written by ACNMHC-BestNow!’s Peer Support Specialist student and PEERS Intern Anna Lubarov, PSS, ITE

Consumer-run agencies play a very important role in the behavioral healthcare system.  It is not enough to have consumer-run programs within non-consumer-run organizations.  But why?

When I first joined Mental Health Consumer Movement, I thought, “Why bother?” non-consumer-run agencies seemed to be so much better.  Usually, they were located in better neighborhoods and the interiors looked prettier and much cleaner.  They seemed to be better run and organized, and consumers/peers who worked for such agencies seemed more disciplined.  So, again, why did we need these, often disheveled, difficult to deal with consumer-run agencies?

It took me quite a few years to understand why. I can only speak from experience and will describe what I saw at the MHCC (The Mental Health Consumer Concerns), when I volunteered and later worked there. First of all, the expression “don’t judge a book by its cover” came to mind.  This consumer-run organization had less funding, lower operating costs and, therefore, fewer administrative staff than its non-consumer-run counterparts.  In addition, MHCC was laser focused on serving the community, so less dollars were spent on “frills and thrills”.  Most of the funding went to providing so-called “direct services”. I remember how the Executive Director, Barbara Lyon, said to one of the county’s staff, “To you it’s $1000 in additional funding, to us it is 200 more lunches that we can serve to our Community Center members.”  She didn’t think in numbers, she thought “in human beings”.  There were no “us and them”.  We were both, the providers and recipients of our services, showing up to work day after day, proving that people with behavioral health challenges could be productive members of society, that “YES, WE CAN!”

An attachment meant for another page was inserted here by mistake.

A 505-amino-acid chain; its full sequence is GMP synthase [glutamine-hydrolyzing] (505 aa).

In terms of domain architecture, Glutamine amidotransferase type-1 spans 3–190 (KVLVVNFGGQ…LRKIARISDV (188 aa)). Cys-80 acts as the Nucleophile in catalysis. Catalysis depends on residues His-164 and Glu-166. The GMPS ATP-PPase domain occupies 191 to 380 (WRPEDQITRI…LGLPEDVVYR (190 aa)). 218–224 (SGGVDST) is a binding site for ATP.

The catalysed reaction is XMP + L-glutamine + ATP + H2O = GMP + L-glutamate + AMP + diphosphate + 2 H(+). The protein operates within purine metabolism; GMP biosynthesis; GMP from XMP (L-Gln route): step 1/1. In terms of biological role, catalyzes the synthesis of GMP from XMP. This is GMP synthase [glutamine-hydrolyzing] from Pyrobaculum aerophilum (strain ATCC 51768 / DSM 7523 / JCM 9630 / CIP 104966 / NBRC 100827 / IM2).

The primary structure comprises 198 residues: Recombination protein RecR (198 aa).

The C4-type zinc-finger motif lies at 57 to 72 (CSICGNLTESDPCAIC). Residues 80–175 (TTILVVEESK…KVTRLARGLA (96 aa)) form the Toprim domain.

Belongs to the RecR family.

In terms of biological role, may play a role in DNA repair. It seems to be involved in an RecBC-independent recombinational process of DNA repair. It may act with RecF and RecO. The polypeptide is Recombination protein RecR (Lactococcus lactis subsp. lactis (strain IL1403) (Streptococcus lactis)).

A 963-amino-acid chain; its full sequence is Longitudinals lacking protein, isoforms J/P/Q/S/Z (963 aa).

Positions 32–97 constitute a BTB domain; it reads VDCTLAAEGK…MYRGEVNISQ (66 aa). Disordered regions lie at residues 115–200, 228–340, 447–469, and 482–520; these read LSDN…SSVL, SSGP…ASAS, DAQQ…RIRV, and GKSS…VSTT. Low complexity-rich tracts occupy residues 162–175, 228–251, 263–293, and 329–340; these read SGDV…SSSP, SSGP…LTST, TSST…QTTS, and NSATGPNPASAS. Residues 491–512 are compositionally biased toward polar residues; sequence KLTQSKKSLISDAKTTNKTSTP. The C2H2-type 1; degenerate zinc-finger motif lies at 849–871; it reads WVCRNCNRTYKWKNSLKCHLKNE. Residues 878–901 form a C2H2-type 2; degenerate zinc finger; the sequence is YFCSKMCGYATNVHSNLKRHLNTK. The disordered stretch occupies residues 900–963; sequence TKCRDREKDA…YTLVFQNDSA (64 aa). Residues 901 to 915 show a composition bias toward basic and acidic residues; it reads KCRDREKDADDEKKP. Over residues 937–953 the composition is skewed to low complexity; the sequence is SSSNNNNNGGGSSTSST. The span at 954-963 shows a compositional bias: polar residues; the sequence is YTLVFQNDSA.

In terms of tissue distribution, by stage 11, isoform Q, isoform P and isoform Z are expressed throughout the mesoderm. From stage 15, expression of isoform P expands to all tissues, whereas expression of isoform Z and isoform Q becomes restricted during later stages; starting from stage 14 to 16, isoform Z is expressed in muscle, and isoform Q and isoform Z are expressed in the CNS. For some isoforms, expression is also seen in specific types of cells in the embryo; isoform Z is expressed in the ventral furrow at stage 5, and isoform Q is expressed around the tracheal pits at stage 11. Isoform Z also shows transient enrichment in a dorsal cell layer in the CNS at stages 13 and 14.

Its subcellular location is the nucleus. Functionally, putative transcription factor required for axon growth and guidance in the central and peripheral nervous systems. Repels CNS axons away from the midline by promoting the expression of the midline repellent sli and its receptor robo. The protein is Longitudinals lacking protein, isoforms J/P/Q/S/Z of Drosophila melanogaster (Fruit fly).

When I worked at MHCC, I was treated as EQUAL.  I was supported and trained. Of course, it was not a perfect place.  Sometimes, it wasn’t the cleanest.  Sometimes, my colleagues lost their temper, forgot to tell me that a meeting was cancelled or a task instruction wasn’t crystal clear. At times, I thought that they were unprofessional.  The thing was, I had nothing to compare it to.  The understanding came later, when I began working at another non-consumer-run organization. Everyone there always looked like they knew what they were doing and seemed always in-charge.  The problem was they treated me and other consumers as if we were invalids and, definitely, “less than them”.  In the end, I got “crushed” by trying to fit into such a program. Then, I finally saw that the name of the game there was to appear perfect on paper, “cover your behind”, and “be afraid, be very afraid” of making a mistake or, worse, losing your job. Helping those we were supposed to serve came second or never. That attitude nearly killed my spirit.

In conclusion, I would like to say that when I see some of our consumer-run organizations start acting in the similar heartless manner, it breaks my heart. I get that it is not easy. That the demands of the funding sources are too great at times, and so we slip into that horrible bureaucratic pattern.  It happens.  It happens even to the strong experienced leaders.  Everyone makes mistakes.  The important thing is NOT to hide from our blunders, or blame ourselves and others.  The right thing to do is to learn from our mistakes, apologize if we hurt someone in the process, and try to do better the next day. We have to stay true to our Peer Support Specialist VALUES.  Otherwise, we are no different than the worst parts of the system we are so desperately trying to change. I know we can do it. YES, WE CAN!